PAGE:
Mayor Bill de Blasio (291308)
Credit: NYC Mayor's Office/YouTube

During a recent interview with the AmNews, Mayor Bill de Blasio discussed racial disparities during the COVID-19 pandemic and how the city plans to move ahead.

De Blasio appeared on the April 23 episode of the AmNews podcast. Just days after he created the COVID-19 Racial Disparity Task Force and appointed his wife Chirlane McCray. Deputy Mayor Phil Thompson is joining McCray on the task force, according to reports. African Americans account for only 22% of NYC’s population but 28% of coronavirus fatalities.

In a statement, Public Advocate Jumaane Williams applauded the mayor for creating the task force but said there should be action for long-term solutions.

“The primary function of this task force cannot be to engage in a long, protracted process of deliberation and study, dwelling on how we got here. We know this disparity was created by a long history of systemic inequities and injustices,” Williams said. “Additional delays waste time that the people being devastated by this crisis––those who are deemed essential but treated as expendable––just don’t have.”

On Sunday, de Blasio also appointed eight civic leaders who will help the city formulate a broader COVID-19 post-crisis recovery effort. They include Jennifer Jones Austin, CEO of the Federation of Protestant Welfare Agencies, Inc. (FWPA), and Patrick Gaspard, president of the Open Society Foundation.

“We’re seeing a really disturbing disparity where people of African descent are being hit very hard by this disease, disproportionately hard,” de Blasio said. “And it goes back to a lot of things we all know too well, it goes back to massive disparities in health care predating this crisis, the fact that health care in this country is given out according to income and, you know, is not universal the way it should be.”

The mayor added that the COVID-19 pandemic has further uncovered racial disparities in the city’s health system and structural racism. He says plans are being made to have a different approach to healthcare in the future.

As of April 28, over 156,000 people in New York City have been infected with COVID-19 and nearly 17,000 have died. The city continues to be the epicenter in the nation for the coronavirus pandemic. While Gov. Andrew Cuomo announced this week that parts of the state will reopen, New York City will remain on lockdown.

Closing down nonessential businesses, the schools, bars and restaurants, and requiring people to stay home and enforcing the social distancing are key to opening the city back up, de Blasio said.

“The reason we are finally able to say that our healthcare system has held through this crisis, our health care workers have held was because New Yorkers did the right thing and really followed those standards, and it helped us begin to turn the corner,” he said. “But the big question is where do we go from here? I think what you’re going to see is the month of May now becomes decisive.”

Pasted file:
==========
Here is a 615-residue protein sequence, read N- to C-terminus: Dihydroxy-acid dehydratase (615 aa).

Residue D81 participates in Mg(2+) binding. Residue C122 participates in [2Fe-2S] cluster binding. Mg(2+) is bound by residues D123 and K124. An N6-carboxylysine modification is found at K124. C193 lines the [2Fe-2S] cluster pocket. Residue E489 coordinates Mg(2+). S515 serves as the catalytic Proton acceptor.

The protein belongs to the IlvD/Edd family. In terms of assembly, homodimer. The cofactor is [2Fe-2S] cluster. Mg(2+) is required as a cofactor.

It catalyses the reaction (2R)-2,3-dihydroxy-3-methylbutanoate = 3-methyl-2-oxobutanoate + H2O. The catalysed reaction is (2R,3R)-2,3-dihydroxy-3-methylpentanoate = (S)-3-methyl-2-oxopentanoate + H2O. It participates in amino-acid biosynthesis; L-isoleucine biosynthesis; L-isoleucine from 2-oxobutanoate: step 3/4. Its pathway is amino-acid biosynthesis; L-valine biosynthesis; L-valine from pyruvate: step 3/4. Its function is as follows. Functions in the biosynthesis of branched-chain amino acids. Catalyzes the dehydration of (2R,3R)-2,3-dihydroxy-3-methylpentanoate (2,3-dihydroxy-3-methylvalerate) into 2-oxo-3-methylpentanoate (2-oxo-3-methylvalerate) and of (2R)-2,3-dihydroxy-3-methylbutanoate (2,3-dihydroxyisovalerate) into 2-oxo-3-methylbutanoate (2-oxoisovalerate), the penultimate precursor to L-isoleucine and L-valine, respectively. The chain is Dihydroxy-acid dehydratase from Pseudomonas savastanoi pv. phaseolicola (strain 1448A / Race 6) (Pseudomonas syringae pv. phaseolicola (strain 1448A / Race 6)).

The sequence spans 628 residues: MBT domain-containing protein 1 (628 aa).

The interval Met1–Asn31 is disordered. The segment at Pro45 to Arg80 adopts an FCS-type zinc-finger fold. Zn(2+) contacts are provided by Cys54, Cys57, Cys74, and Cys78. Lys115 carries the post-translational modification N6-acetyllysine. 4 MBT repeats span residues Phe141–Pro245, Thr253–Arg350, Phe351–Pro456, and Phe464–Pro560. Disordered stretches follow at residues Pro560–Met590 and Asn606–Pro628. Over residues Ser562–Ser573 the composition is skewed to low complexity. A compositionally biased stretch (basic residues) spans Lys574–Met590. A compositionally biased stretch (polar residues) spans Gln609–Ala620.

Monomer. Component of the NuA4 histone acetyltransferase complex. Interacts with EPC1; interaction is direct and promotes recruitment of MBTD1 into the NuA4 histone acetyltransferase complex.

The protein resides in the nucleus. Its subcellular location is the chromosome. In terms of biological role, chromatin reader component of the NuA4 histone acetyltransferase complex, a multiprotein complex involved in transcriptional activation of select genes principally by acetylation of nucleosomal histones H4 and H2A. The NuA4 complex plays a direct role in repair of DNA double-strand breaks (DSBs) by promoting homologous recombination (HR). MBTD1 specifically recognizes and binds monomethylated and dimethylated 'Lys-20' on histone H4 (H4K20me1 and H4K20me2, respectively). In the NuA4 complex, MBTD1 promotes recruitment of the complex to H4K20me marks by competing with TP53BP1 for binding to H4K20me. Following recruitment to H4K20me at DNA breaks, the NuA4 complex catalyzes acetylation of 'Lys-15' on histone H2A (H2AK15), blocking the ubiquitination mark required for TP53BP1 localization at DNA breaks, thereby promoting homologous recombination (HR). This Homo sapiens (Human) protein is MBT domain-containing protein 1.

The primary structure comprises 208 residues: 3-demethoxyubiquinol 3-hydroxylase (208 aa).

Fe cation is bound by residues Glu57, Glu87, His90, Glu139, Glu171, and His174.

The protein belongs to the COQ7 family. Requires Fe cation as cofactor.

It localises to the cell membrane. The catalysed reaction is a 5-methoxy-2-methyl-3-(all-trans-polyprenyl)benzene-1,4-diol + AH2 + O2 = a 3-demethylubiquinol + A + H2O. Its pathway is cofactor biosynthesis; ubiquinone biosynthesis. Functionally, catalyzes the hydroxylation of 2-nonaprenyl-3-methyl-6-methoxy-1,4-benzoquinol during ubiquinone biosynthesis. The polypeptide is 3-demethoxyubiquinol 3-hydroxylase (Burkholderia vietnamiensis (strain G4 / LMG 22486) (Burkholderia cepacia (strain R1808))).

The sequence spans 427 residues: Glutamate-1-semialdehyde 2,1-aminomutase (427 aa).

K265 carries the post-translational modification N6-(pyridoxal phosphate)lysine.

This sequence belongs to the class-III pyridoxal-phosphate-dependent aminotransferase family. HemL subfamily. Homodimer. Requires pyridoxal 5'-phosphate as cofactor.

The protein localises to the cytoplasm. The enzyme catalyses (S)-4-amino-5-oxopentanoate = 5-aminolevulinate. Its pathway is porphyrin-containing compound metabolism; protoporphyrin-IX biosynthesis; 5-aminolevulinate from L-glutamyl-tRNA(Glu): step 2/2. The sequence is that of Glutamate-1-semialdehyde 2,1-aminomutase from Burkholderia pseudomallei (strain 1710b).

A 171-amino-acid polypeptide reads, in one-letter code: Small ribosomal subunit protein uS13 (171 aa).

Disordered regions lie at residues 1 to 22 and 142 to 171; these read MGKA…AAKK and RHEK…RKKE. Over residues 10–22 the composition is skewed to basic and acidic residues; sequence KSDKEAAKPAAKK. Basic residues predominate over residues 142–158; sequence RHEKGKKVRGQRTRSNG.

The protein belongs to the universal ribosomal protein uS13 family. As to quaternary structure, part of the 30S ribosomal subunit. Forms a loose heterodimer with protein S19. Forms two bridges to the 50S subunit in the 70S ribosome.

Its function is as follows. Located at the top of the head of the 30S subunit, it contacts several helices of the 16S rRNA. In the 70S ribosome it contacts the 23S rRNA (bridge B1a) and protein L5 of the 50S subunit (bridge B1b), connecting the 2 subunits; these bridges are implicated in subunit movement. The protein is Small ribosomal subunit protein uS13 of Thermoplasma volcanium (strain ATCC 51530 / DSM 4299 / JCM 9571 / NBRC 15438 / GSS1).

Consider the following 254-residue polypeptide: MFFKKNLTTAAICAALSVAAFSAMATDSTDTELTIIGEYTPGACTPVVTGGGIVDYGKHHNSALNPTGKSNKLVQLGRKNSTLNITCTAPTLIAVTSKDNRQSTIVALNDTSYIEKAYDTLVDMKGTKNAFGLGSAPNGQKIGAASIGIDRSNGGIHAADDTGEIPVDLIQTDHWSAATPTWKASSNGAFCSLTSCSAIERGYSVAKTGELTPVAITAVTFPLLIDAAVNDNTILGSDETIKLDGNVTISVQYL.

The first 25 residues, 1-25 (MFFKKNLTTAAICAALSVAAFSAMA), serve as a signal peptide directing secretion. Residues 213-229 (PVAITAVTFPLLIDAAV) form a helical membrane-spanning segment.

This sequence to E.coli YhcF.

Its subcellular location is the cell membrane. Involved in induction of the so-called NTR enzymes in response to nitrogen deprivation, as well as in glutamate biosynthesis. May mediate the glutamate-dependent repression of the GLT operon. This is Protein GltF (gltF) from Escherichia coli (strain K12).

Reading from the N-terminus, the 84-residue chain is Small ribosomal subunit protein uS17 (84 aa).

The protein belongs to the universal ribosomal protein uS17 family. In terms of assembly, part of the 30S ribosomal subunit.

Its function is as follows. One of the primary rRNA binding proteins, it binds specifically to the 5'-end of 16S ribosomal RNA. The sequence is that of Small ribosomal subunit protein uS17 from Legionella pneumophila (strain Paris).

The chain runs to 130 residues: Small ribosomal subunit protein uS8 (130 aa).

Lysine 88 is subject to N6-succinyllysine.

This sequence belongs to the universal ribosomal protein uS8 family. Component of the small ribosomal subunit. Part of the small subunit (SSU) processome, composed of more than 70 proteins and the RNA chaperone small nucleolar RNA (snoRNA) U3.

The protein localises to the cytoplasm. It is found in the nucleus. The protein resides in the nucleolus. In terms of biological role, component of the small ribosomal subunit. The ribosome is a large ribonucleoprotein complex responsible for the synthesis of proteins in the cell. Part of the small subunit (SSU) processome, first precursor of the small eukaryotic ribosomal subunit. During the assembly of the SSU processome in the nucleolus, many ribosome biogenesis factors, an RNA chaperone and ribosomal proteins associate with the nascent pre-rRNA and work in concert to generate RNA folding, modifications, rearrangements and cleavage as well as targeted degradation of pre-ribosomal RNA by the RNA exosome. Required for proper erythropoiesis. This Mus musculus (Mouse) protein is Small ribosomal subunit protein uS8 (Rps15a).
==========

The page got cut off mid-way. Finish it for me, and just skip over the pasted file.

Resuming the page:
As New York City marks two months since the first confirmed COVID-19 case, focus is also now on testing and contact tracing. More testing centers have been established in the city, especially in Black neighborhoods. Those who test positive for COVID-19 will be traced to find out who they’ve been in contact with to test them as well. Quarantining is also being stepped up.

“This is going to be a very aggressive plan, unlike anything you’ve seen so far in the United States, anything you’ve seen in New York City historically,” de Blasio said. “We’re talking about, we’re going to be doing tens of thousands, and then I hope hundreds of thousands of tests per day eventually. We have tens of thousands of hotel rooms ready to help people with isolation and quarantine.”

As the 1.1 million public school students continue remote learning, this week, de Blasio and Schools Chancellor Richard Carranza announced an adjusted K-12 citywide grading policy.

Students in grades K-5 will be graded using a binary “Meets Standards” and “Needs Improvement.” Grade 6-8 students will be graded using three values: “Meets Standards,” “Needs Improvement” and “Course in Progress.”

High school students in grades 9-12 will continue with the same grading scales they had before remote learning with the addition of a “Course in Progress” rating for students who submit work or demonstrate mastery. Failing grades will be considered “Course in Progress.”

However, many students still do not have the necessary technology to complete their coursework. De Blasio said students and families must contact the city at 3-1-1 if they are in need of hardware or internet access.

“We’ve got 300,000 iPads in from Apple and we’re screening very quickly the kids that’ve gone really well in the last few weeks as more and more of the iPads come in,” de Blasio said. “The problem is there are some kids we haven’t heard from, some families we haven’t heard from who still have a need.”

The COVID-19 pandemic is showing a few signs of slowing down in the city. The USNS Comfort Navy hospital ship that docked in New York to bring more beds to the city was sent away and hospitals have not yet reached capacity. DeBlasio says when the pandemic is over, there will be a restart with a transformation.

“It’s going to be an opportunity here, not just to restart and to recover, but to transform. I don’t want to see New York City go back to the status quo before COVID-19,” he said. “We were doing some good things as a city, for sure, but that status quo before COVID-19 is not acceptable to me. Those disparities that became so sharp are not acceptable to me. We have to see it as a transformative moment.”